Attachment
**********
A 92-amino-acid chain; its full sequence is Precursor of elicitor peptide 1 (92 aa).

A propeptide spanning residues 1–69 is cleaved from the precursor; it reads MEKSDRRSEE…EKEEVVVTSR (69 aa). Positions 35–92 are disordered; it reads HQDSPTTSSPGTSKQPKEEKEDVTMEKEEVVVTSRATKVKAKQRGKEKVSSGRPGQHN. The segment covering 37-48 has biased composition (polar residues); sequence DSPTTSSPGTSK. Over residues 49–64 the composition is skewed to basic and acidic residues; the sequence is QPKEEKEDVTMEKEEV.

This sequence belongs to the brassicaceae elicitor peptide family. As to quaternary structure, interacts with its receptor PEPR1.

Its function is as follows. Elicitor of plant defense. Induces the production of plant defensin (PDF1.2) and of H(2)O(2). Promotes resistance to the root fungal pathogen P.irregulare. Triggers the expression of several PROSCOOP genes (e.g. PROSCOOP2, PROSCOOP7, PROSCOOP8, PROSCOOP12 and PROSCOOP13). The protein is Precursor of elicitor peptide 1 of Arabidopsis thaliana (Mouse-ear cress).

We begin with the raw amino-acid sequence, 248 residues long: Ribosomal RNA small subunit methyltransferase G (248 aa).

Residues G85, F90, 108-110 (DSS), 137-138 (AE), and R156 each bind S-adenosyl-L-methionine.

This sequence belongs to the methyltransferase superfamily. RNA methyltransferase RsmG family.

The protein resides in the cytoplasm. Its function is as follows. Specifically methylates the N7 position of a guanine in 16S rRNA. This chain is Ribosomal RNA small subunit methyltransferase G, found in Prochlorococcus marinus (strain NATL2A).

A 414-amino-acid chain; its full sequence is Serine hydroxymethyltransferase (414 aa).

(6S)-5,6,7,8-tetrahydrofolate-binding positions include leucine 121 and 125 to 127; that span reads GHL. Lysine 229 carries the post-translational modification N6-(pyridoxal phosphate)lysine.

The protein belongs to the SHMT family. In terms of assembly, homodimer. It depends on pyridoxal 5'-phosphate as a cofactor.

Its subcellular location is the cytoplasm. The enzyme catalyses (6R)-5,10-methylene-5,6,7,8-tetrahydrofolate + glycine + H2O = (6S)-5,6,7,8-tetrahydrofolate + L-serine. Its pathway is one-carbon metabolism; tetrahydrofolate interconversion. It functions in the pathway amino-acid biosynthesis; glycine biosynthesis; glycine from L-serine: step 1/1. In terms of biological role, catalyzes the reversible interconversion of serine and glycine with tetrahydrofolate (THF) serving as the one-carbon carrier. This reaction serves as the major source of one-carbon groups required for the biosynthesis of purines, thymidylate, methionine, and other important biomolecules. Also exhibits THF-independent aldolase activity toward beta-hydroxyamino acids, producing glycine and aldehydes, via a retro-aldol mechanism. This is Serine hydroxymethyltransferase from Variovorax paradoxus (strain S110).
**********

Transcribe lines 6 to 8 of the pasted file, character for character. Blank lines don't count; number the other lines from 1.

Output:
Residues G85, F90, 108-110 (DSS), 137-138 (AE), and R156 each bind S-adenosyl-L-methionine.

This sequence belongs to the methyltransferase superfamily. RNA methyltransferase RsmG family.

The protein resides in the cytoplasm. Its function is as follows. Specifically methylates the N7 position of a guanine in 16S rRNA. This chain is Ribosomal RNA small subunit methyltransferase G, found in Prochlorococcus marinus (strain NATL2A).